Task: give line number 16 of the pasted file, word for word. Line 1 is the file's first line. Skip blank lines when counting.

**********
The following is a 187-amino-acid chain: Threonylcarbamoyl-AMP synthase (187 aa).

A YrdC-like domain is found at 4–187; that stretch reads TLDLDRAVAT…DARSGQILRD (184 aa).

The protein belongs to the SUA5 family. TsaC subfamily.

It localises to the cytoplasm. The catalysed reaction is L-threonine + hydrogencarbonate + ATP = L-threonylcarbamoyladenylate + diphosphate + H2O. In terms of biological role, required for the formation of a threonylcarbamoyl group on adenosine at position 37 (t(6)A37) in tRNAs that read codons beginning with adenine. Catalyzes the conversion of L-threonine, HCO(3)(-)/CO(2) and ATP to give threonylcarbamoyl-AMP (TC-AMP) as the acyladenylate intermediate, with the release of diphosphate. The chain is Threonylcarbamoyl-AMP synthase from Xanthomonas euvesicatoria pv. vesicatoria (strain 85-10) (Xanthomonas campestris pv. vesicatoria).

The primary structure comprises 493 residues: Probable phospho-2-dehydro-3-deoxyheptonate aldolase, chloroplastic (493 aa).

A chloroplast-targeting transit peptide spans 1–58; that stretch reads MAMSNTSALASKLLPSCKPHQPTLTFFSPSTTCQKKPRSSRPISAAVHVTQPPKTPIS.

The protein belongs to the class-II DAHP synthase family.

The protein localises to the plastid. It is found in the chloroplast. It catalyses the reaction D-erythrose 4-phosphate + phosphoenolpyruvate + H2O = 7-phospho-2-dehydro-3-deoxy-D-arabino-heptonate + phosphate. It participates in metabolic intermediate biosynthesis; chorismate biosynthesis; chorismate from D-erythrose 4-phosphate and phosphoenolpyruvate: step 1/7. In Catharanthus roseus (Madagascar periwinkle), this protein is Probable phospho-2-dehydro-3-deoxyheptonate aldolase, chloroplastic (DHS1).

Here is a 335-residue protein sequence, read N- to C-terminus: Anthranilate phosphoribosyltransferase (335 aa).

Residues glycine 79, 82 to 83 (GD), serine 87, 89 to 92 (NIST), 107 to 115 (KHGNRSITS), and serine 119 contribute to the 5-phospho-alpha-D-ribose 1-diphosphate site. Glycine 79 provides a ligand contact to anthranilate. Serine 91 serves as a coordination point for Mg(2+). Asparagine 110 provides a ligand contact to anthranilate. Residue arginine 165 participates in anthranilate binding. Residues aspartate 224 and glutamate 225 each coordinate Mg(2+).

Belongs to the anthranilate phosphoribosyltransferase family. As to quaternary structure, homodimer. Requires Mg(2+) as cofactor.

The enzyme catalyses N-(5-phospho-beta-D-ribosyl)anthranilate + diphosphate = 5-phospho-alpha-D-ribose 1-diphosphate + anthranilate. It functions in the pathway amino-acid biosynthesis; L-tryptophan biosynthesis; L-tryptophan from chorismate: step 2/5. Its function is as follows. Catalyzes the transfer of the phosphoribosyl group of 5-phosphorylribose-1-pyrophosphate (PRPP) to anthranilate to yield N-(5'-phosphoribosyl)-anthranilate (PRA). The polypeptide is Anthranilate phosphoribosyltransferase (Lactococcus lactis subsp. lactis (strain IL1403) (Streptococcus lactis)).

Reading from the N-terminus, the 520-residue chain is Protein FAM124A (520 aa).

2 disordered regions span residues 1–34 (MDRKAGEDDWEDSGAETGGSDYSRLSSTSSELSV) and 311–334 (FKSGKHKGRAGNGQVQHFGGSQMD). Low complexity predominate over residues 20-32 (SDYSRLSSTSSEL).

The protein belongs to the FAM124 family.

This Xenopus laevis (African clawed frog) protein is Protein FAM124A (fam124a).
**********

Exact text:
This Xenopus laevis (African clawed frog) protein is Protein FAM124A (fam124a).